The world is confronting a pandemic that has already cost it over 19,000 lives and infected half a million people. It has tested and left wanting even the best healthcare systems. Left with little choice, many countries, including India, have resorted to an unprecedented nationwide lockdown. The virus is all set to send the global economy into a recession even as various countries throw fiscal prudence to the wind and announce far-reaching stimulus to combat the economic fallout of the epidemic which is still far from being contained.
Success seen in its containment — be it in China, South Korea or Singapore — gives hope that the world will eventually tame the virus even if it has to pay dearly in terms of the lives lost and economic setback. But what is becoming increasingly clear is that before Covid-19 is conquered, it may have changed irrevocably the way the world operates, at least in some aspects.
The need for social distancing is exposing people to new ways of carrying on with their lives. Many outside of the IT sector have resorted to work from home (WFH). Companies, which were hitherto concerned about data protection and cyber security, have been forced to find a way out to keep their operations going by getting their employees to operate from home.
Now both (employers and employees) are suddenly realising the virtues of WFH in terms of higher productivity, lower costs (savings in real estate) and better quality of life for employees (hours spent in commuting is now spent with family). Applications such as ‘Zoom’, ‘Skype’ or ‘Hangouts’ have ensured that digital meetings are as effective as face-to-face interactions. A few weeks of WFH may push many companies to embrace it as standard operating procedure. Commercial real estate players are already worried.
Similar worry haunt multiplex operators. Locked up at home, more and more people are experiencing OTT (over the top) platforms such as Netflix and Amazon Prime. Such has been the demand that OTT platforms have been forced to reduce the quality of their streaming to prevent bandwidth from choking. That these platforms are extremely infectious makes one wonder if footfalls into cinema halls will ever be the same again.
That apart, coronavirus could well improve India’s share of digital payments. Banks have cut back staff in their branches and encouraged people to opt for digital payments and online banking services. This is likely to push fence-sitters who somehow survived demonetisation without making the switch to adopt it this time. Also, e-commerce players such as Amazon, BigBasket and Grofers are seeing a huge jump in users as people scared of venturing out are ordering online. The fact that many brick-and-mortar retailers are setting up online shops in digital retail platforms such as m.paani is proof that this trend is real and likely to sustain.
In a world riven by virulent nationalism and tariff wars, coronavirus has turned out to be an unlikely tool that is restoring faith in multilateralism. Covid-19 has clearly shown that the nations have to work together if they have to overcome the pandemic.
Scientists across the world are working on a vaccine. Best practices have been shared for maximum outcome. In fact, doctors from Cuba and China have landed in Italy to help the country’s healthcare system that is at a breaking point. One positive outcome of the epidemic could well be a world that is less nationalist than what it was three months ago.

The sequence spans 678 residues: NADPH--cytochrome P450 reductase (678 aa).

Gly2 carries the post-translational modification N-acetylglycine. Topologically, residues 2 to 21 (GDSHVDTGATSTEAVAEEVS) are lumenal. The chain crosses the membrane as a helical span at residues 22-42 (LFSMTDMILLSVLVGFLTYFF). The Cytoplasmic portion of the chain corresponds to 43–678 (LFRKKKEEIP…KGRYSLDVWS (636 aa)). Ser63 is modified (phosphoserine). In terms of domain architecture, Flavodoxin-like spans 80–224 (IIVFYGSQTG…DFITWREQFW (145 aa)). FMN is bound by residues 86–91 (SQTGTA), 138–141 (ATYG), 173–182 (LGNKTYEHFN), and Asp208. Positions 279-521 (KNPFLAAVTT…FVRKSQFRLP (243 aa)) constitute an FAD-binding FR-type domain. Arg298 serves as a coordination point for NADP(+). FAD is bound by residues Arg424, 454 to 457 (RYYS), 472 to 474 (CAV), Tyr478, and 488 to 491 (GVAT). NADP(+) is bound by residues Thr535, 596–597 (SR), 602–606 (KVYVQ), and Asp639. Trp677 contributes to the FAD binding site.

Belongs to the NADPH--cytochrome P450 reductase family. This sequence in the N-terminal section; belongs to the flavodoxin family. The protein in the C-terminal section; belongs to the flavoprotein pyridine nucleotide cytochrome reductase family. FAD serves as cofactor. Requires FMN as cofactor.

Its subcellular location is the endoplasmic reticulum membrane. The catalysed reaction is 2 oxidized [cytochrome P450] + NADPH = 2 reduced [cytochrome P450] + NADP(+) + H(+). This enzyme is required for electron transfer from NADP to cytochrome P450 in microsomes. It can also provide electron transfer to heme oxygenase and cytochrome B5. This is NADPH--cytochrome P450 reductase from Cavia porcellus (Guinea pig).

If the economic impact of the virus is long and government’s stimulus insufficient, many brands and business — big and small — will collapse. Take the case of the Indian aviation sector. It is said that the low-cost carriers will need an infusion of at least ₹3,500 crore if the crisis lasts three months and over ₹14,500 crore if it lasts 12 months. If they are not supported many players will die and the Indian aviation sector, already hit by multiple failures, will never be the same again.
It is the responsibility of the government to ensure that businesses, which have been asked not to lay off people or reduce wages, survive this economic shock. There are good lessons to learn from Denmark where the government has come out with packages that ensure that businesses survive and are available to function once the virus is defeated.
Many countries like India have put in place a hybrid healthcare model where government-run hospitals take care of the poor while others are handled by private players. Some governments are launching insurance schemes so that they could reduce their role in the healthcare space. Their healthcare spend as a share of GDP has been low. Corona has exposed the fallacy of this strategy.
Prime Minister Narendra Modi had to hurriedly announce an investment of ₹15,000 crore to enhance healthcare infrastructure to battle Covid-19. Such investments would have been unnecessary if the government had invested a larger share of GDP in healthcare. Also, such epidemics have shown that government needs to own and operate healthcare infrastructure, not leave it to the private sector, if it has to effectively combat them.
The US has always looked at OPEC as a cartel. That was when it was a consumer of oil. Today, it is the largest producer of crude and the equation, it appears, is changing, triggered by coronavirus. When crude prices collapsed after OPEC and Russia/Saudi Arabia failed to agree on an output cut, it began putting enormous pressure on American shale oil producers. Many are expected to file for bankruptcy as oil at $25 a barrel is unsustainable for them. Media reports are now emerging that efforts are on, brokered by the US, to get Russia and Saudi Arabia to the table.
There are also reports that Texas, the largest oil producing state in the US, has offered to cut output by 10 per cent if Russia and Saudi Arabia will agree too. Suddenly, the reality of US being in cahoot with the OPEC cartel has become a possibility. OPEC may not be far from reality.